Defamation in the digital age


In comments about Empire TV series star Terrance Howard’s history of domestic abuse, Lee Daniels equated Howard’s actions to those of Sean Penn and Marlon Brando. Daniels, filmmaker and creator of Empire, said that Howard, “Ain’t done nothing different than Marlon Brando or Sean Penn, and all of a sudden he’s some ****ing demon.” Penn was not amused and took immediate action, filing a defamation lawsuit and claiming $10 million in damages.

This kind of case is actually fairly “old school” as defamatory cases go these days, occurring, as it did, in print; with the rapid proliferation of outlets for stating one’s opinion in the internet era, the legal landscape around libel and slander has gotten increasingly complicated.

Defamation is a tricky legal concept

First, some clarifications: If you want to successfully sue for defamation, you must prove: 1) a false statement purporting to be fact, 2) publication or communication of that statement, 3) fault, and 4) damages.

Libel (written statements) and slander (spoken statements) both fall under the defamation umbrella.

Defamation is a statement that harms a person’s reputation. As reported by The Washington Post, Penn’s complaint goes to great lengths to demonstrate just “how awesome Sean Penn is.” But aside from being a PR move designed to highlight Penn’s philanthropy in Haiti and laud him, as “one of this generation’s most highly-acclaimed and greatest artists and humanitarians,” the language of the complaint is designed to help meet the legal requirements for a successful defamation suit.

The speed of digital transmission adds complexity

The Penn/Daniels dispute is just one of many current high-profile and complicated lawsuits involving defamation. Each highlights the massive digital landscape where anonymous (or famous) people can transmit defamatory messages across the world in seconds. A 140-character tweet can reach more people than an article in The New York Times, and potentially do just as much damage.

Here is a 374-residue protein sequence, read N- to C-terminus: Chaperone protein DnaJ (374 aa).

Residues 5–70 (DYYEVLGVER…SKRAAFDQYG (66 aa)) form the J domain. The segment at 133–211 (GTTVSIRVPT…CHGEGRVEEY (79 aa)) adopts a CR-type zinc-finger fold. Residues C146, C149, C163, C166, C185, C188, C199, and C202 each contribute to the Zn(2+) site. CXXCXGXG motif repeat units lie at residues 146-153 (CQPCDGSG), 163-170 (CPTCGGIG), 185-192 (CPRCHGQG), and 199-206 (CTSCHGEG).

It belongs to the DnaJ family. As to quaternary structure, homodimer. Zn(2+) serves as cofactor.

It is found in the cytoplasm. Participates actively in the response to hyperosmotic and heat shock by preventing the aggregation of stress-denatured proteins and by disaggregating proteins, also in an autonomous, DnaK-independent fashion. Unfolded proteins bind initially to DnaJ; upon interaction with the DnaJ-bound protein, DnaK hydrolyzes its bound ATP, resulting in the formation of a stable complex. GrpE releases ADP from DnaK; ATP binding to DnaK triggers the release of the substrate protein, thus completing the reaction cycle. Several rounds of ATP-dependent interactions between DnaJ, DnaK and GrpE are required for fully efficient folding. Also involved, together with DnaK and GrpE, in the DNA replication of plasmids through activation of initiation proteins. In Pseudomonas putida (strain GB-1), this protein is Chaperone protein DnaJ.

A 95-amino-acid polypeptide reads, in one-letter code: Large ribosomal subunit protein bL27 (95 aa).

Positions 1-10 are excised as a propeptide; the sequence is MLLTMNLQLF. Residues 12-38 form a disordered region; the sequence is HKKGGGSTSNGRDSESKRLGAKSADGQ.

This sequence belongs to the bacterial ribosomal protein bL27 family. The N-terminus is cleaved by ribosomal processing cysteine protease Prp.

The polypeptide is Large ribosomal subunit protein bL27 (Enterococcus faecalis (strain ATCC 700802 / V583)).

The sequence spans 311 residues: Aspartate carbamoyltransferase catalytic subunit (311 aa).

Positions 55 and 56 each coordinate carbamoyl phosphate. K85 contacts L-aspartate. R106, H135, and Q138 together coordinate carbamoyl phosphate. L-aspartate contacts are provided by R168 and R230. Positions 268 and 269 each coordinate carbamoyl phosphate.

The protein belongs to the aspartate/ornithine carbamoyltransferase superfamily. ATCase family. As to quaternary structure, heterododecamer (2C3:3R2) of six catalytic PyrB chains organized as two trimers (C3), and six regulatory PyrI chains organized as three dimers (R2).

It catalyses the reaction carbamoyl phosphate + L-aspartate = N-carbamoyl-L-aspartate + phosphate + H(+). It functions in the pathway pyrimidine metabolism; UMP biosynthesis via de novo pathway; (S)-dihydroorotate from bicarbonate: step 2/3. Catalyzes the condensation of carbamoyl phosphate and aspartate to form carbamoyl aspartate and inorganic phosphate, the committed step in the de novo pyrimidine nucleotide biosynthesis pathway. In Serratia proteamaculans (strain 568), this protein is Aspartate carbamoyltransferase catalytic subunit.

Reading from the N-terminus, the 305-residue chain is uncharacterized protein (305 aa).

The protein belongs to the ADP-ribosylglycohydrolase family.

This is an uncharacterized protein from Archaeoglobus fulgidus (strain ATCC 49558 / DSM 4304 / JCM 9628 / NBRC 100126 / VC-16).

Other newsworthy cases include:

  • Courtney Love’s ‘twible’: In the first of two high profile cases involving her social media accounts, Courtney Love was sued for defamation by her former attorney Rhonda Holmes for comments Love made about Holmes on Twitter. (The second involved a series of lawsuits regarding negative remarks she made about a designer on Twitter, Pinterest and The Howard Stern Show.) Holmes claimed that Love had defamed her in a tweet, which Love claimed she intended as a direct message and immediately deleted when she noticed her mistake. After an eight-day trial, the jury found for Love.
  • Instagram and The Game: Billboard reported in June of 2015 that Jayceon Terrell Taylor, better known as rapper The Game, was ordered to pay more than $200,000 to his former nanny who he blasted in a 2013 Instagram rant. The Game had failed to respond to Karen Monroe’s defamation suit and the court issued a default judgment in Monroe’s favor. Monroe’s lawsuit claimed that, as a result of The Game’s posts, not only was her reputation harmed but also that she lost her job, her ability to get a similar job, received death threats, and suffered from depression.

Non-celebrities defame each other, too

But defamation isn’t just about high-profile celebrities. The Oakland Press reported on a lawsuit filed in Oakland County, Michigan, where the plaintiff (identified as Jane Doe to protect her identity) claimed she was defamed by entries on four separate websites where people “post complaints about extra-marital affairs.”

The websites exist in some of the murkier corners of the Internet, with names like Cheaterville, Bad Boy Report, Cheater Report, and Dating Complaints. One particular user accused her of being a “lying adulterer with an alcohol and drug habit.”

The Internet might provide anonymity for trolls and disgruntled customers, but outright defamation isn’t and shouldn’t be tolerated. Given the fast pace and sheer volume of information on the Internet, however, the courts have their work cut out for them trying to understand an increasingly confusing state of digital affairs.

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